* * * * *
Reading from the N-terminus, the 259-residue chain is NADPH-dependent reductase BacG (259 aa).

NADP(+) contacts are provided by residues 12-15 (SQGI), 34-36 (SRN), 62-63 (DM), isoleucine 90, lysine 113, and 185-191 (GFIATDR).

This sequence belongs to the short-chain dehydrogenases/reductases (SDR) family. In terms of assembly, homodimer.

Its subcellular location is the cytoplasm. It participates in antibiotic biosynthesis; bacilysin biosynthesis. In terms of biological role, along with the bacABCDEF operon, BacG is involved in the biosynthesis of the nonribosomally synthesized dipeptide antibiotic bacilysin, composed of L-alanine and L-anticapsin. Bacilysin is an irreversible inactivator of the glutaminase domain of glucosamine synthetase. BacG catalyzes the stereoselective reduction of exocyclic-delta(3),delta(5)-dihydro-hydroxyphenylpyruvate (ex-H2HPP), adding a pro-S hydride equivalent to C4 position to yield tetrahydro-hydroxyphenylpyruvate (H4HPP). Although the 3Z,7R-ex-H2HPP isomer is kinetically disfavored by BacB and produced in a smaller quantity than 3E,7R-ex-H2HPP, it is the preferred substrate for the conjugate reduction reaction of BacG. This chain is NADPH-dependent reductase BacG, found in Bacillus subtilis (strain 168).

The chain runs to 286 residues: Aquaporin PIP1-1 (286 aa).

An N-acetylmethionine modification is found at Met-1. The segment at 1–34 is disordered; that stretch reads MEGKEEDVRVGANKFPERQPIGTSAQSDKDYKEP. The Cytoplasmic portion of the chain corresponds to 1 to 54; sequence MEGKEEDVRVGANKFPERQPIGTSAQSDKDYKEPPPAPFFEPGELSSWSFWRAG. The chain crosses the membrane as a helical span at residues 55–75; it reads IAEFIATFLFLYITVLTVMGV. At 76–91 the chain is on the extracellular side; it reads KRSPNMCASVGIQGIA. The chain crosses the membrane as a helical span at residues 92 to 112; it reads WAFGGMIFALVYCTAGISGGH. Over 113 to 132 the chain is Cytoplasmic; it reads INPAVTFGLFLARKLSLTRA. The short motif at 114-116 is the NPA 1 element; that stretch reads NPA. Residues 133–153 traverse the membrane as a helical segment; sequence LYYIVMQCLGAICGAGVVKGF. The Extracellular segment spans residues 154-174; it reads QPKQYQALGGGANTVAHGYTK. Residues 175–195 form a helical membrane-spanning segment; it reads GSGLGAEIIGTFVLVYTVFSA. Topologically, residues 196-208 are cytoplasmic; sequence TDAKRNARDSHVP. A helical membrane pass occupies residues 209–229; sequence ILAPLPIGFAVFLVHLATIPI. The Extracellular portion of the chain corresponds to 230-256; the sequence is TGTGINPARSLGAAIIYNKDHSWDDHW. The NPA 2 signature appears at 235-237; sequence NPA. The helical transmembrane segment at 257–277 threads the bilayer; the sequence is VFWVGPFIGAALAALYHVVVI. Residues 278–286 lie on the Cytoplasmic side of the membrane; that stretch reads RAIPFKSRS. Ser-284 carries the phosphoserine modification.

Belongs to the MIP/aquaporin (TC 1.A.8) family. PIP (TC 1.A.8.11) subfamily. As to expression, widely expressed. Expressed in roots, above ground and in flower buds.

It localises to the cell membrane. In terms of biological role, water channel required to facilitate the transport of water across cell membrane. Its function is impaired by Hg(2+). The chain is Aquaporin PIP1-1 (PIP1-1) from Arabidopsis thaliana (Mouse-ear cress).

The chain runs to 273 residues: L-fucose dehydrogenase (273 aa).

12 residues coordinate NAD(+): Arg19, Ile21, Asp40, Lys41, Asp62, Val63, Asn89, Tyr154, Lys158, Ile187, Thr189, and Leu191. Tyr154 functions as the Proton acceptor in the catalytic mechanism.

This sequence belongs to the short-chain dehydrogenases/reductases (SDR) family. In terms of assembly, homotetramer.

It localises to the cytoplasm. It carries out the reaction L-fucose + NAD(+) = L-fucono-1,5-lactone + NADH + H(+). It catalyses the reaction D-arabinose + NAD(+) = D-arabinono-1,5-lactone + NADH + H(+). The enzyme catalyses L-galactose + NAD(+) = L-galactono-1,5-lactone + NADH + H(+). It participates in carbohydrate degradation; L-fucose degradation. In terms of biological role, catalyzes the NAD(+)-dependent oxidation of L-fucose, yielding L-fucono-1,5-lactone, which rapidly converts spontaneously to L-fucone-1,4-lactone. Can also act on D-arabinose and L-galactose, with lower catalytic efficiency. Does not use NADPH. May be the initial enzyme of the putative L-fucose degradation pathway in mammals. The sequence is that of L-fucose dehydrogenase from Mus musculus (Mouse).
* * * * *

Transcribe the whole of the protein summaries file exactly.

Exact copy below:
Reading from the N-terminus, the 259-residue chain is NADPH-dependent reductase BacG (259 aa).

NADP(+) contacts are provided by residues 12-15 (SQGI), 34-36 (SRN), 62-63 (DM), isoleucine 90, lysine 113, and 185-191 (GFIATDR).

This sequence belongs to the short-chain dehydrogenases/reductases (SDR) family. In terms of assembly, homodimer.

Its subcellular location is the cytoplasm. It participates in antibiotic biosynthesis; bacilysin biosynthesis. In terms of biological role, along with the bacABCDEF operon, BacG is involved in the biosynthesis of the nonribosomally synthesized dipeptide antibiotic bacilysin, composed of L-alanine and L-anticapsin. Bacilysin is an irreversible inactivator of the glutaminase domain of glucosamine synthetase. BacG catalyzes the stereoselective reduction of exocyclic-delta(3),delta(5)-dihydro-hydroxyphenylpyruvate (ex-H2HPP), adding a pro-S hydride equivalent to C4 position to yield tetrahydro-hydroxyphenylpyruvate (H4HPP). Although the 3Z,7R-ex-H2HPP isomer is kinetically disfavored by BacB and produced in a smaller quantity than 3E,7R-ex-H2HPP, it is the preferred substrate for the conjugate reduction reaction of BacG. This chain is NADPH-dependent reductase BacG, found in Bacillus subtilis (strain 168).

The chain runs to 286 residues: Aquaporin PIP1-1 (286 aa).

An N-acetylmethionine modification is found at Met-1. The segment at 1–34 is disordered; that stretch reads MEGKEEDVRVGANKFPERQPIGTSAQSDKDYKEP. The Cytoplasmic portion of the chain corresponds to 1 to 54; sequence MEGKEEDVRVGANKFPERQPIGTSAQSDKDYKEPPPAPFFEPGELSSWSFWRAG. The chain crosses the membrane as a helical span at residues 55–75; it reads IAEFIATFLFLYITVLTVMGV. At 76–91 the chain is on the extracellular side; it reads KRSPNMCASVGIQGIA. The chain crosses the membrane as a helical span at residues 92 to 112; it reads WAFGGMIFALVYCTAGISGGH. Over 113 to 132 the chain is Cytoplasmic; it reads INPAVTFGLFLARKLSLTRA. The short motif at 114-116 is the NPA 1 element; that stretch reads NPA. Residues 133–153 traverse the membrane as a helical segment; sequence LYYIVMQCLGAICGAGVVKGF. The Extracellular segment spans residues 154-174; it reads QPKQYQALGGGANTVAHGYTK. Residues 175–195 form a helical membrane-spanning segment; it reads GSGLGAEIIGTFVLVYTVFSA. Topologically, residues 196-208 are cytoplasmic; sequence TDAKRNARDSHVP. A helical membrane pass occupies residues 209–229; sequence ILAPLPIGFAVFLVHLATIPI. The Extracellular portion of the chain corresponds to 230-256; the sequence is TGTGINPARSLGAAIIYNKDHSWDDHW. The NPA 2 signature appears at 235-237; sequence NPA. The helical transmembrane segment at 257–277 threads the bilayer; the sequence is VFWVGPFIGAALAALYHVVVI. Residues 278–286 lie on the Cytoplasmic side of the membrane; that stretch reads RAIPFKSRS. Ser-284 carries the phosphoserine modification.

Belongs to the MIP/aquaporin (TC 1.A.8) family. PIP (TC 1.A.8.11) subfamily. As to expression, widely expressed. Expressed in roots, above ground and in flower buds.

It localises to the cell membrane. In terms of biological role, water channel required to facilitate the transport of water across cell membrane. Its function is impaired by Hg(2+). The chain is Aquaporin PIP1-1 (PIP1-1) from Arabidopsis thaliana (Mouse-ear cress).

The chain runs to 273 residues: L-fucose dehydrogenase (273 aa).

12 residues coordinate NAD(+): Arg19, Ile21, Asp40, Lys41, Asp62, Val63, Asn89, Tyr154, Lys158, Ile187, Thr189, and Leu191. Tyr154 functions as the Proton acceptor in the catalytic mechanism.

This sequence belongs to the short-chain dehydrogenases/reductases (SDR) family. In terms of assembly, homotetramer.

It localises to the cytoplasm. It carries out the reaction L-fucose + NAD(+) = L-fucono-1,5-lactone + NADH + H(+). It catalyses the reaction D-arabinose + NAD(+) = D-arabinono-1,5-lactone + NADH + H(+). The enzyme catalyses L-galactose + NAD(+) = L-galactono-1,5-lactone + NADH + H(+). It participates in carbohydrate degradation; L-fucose degradation. In terms of biological role, catalyzes the NAD(+)-dependent oxidation of L-fucose, yielding L-fucono-1,5-lactone, which rapidly converts spontaneously to L-fucone-1,4-lactone. Can also act on D-arabinose and L-galactose, with lower catalytic efficiency. Does not use NADPH. May be the initial enzyme of the putative L-fucose degradation pathway in mammals. The sequence is that of L-fucose dehydrogenase from Mus musculus (Mouse).